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Old 07-17-2012, 02:57 PM   #105
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Default Re: Characterization of the Knight - Nolan and Bale's Bruce Wayne/Batman - Part 2

I still expect Anne and Tom to get the most praise when it's all said and done because of the nature of their roles but I'm extremely happy that Bale is getting more recognition this time around for his work in TDKR (compared to during TDK).

Here's a nice summary of the critics' reviews that I found at another site (putting them in spoiler tags just in case):

Spoiler!!! Click to Read!:

"As both Batman and Bruce Wayne, Christian Bale’s work here is master-class, and he gives the character such an inescapable melancholy – a certain perseverance in the face of absolute resignation to his fate – that he becomes a more tragic figure than ever." (Indiewire)

"Needing to portray both his characters as vulnerable, even perishable, Bale is at his series best in this film. At times in the past his voice seemed too artificially deepened and transformed; there's a bit of that here, but far less, and, as Bruce becomes impoverished and Batman incapacitated, the actor's nuances increase." (The Hollywood Reporter)

"The final chapter in the Dark Knight saga allows Bale to move deeply into Bruce/Batman's troubled soul. Bale, up to every challenge in a tough role, gives a hypnotic, haunting performance." (Peter Travers, Rolling Stone)

"Bale gives his finest performance yet in the role. With these three Batman films, he has brought to life the most fully-formed, multi-faceted screen superhero yet." (IGN)

"Bale, a boyish 30 when he first slipped into the cape and cowl back in 2004, has matured impressively in the role. For the first half of TDKR he is a gaunt, haunted wraith, so weary of life that he might have joined his beloved Rachel in the grave. By the end, the actor has given everything, left every nuance and agony on the table for his big finish." (Time Magazine)

"Bale has never explored the depths of the character Wayne/ Batman as he does within this film. He is simply superb. Can anyone ever question him as the best portrayer of the character again? This is a tortured man, beaten down by who he is, but what he has become, by what he feels guilty for. Bale is extraordinary in the part and about the voice…it works." (Awards Circuit)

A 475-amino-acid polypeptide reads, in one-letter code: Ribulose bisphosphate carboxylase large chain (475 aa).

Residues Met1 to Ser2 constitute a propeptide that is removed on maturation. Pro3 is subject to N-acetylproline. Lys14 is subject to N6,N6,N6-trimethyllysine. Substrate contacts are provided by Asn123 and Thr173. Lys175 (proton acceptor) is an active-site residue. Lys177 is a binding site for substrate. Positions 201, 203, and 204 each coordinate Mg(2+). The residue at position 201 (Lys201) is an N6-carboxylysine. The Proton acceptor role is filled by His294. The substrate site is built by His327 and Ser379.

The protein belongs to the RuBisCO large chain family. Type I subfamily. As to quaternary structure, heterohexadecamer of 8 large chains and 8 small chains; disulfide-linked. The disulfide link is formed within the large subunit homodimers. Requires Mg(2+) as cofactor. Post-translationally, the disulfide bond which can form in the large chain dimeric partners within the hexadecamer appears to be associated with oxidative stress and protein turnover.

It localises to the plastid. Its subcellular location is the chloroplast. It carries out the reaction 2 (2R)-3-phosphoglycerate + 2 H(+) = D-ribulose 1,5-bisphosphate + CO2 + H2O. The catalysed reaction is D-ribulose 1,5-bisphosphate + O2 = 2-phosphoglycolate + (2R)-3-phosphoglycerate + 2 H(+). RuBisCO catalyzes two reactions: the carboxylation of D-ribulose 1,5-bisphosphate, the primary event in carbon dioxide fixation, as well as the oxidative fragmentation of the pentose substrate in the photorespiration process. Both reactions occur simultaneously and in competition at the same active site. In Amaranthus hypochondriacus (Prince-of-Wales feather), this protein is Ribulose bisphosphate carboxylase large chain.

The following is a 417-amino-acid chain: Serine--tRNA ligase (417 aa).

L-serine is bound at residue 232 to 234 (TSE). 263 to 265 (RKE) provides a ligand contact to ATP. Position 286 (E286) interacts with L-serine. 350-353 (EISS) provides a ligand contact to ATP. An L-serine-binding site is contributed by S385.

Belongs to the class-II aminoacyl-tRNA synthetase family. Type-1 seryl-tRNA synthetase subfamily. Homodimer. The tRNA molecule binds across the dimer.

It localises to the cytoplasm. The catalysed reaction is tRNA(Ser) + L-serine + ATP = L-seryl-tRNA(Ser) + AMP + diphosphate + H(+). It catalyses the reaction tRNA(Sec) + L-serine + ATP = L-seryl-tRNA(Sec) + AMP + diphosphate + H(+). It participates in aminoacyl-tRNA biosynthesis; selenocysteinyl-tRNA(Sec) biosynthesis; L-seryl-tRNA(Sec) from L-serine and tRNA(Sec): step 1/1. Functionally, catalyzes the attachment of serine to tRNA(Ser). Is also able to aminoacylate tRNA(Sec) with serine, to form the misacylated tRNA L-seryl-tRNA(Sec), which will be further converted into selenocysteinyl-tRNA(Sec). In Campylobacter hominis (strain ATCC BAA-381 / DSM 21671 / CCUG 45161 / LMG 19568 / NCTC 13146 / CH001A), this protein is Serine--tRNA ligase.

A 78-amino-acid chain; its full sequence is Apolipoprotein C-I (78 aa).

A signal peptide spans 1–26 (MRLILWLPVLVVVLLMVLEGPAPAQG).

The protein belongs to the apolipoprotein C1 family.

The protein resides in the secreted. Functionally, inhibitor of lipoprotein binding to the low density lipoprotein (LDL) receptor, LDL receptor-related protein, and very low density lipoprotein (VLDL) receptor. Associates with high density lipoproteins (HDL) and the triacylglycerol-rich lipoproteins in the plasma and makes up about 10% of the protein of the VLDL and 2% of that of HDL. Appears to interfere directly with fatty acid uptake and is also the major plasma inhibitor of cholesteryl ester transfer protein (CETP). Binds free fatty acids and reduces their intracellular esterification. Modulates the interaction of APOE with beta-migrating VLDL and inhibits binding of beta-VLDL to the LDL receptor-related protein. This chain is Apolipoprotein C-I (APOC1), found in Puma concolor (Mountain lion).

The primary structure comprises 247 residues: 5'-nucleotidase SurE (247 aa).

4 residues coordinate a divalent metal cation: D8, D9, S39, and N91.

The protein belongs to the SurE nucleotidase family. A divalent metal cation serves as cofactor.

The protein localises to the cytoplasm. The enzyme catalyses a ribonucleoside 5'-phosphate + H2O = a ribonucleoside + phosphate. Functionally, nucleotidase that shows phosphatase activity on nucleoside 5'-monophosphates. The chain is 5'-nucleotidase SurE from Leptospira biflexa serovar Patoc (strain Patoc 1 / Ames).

"It’s testament to Christian Bale’s stalwart, admirably unshowy but soulful performance that we once again feel for a man born to privilege but eternally trapped in a personal prison." (Empire)

"Bale's performance here is miles different than his work in either of the other films. In "Batman Begins," there is a boyish inexperience, and I like the material where he's figuring out this new identity for himself. Even though "The Dark Knight" is very dark at times, there's an exuberance to Bruce as he comes into his own, and he seems driven, pleased to have found a purpose. In this film, a sorrow has settled onto him, and even when he is suited up and in action, he barely seems like a shadow of the man he used to be. He's rotting from the inside, knowing full well what his actions have cost the people around him. He is dying because of the loss of Rachel in "The Dark Knight," and he doesn't seem to know how he can heal at all. The end of the first film, when Rachel confronts him about his identity, offers Bruce his one way out of things, and much of "The Dark Knight" deals with his struggle to take that escape route and what happens when it's taken from him forever. In this new film, he has no more hope, no more heart, and it makes him just as dangerous as Bane, but to himself more than anyone else." (Hitfix)

"In a more gratifying development, the film reasserts the primacy of its title character and the general excellence of Bale's performance, forcing Wayne to reckon once and for all with the alter ego he's fashioned for himself and Gotham in the name of justice." (Variety)

"Bale has more to carry than in TDK, reminding how terrific he was in Batman Begins." (MovieCity News)

"As any Director of Photography knows, Christian Bale can do bluster like no other. But he also captures well the fragility of a hero who opens the film walking with a cane and has no cartilage left in either his knees or shoulders. Bale also manages the difficult task of making billionaire orphan Wayne likeable - when his privileged upbringing is questioned, he deadpans the line, "Actually I was born in the regency room". " (GQ Magazine)

"The unifying strength of these Batman films has been Nolan’s seriousness in treating Batman as a complex figure, and Bale has been incredibly effective at personalizing an iconic superhero, giving him all the gravitas required. For all the fine actors who have populated this trilogy, it’s important to remember how crucial Bale’s contribution has been as the films’ emotional centre. " (Screen Daily)

"And Christian Bale? Never more vulnerable, likeable or willing to get his gloves dirty, pushing to new emotional depths for his final Gotham go-around." (Total Film)

"There is plenty to admire in Bale's saturnine performance." (The Independent)

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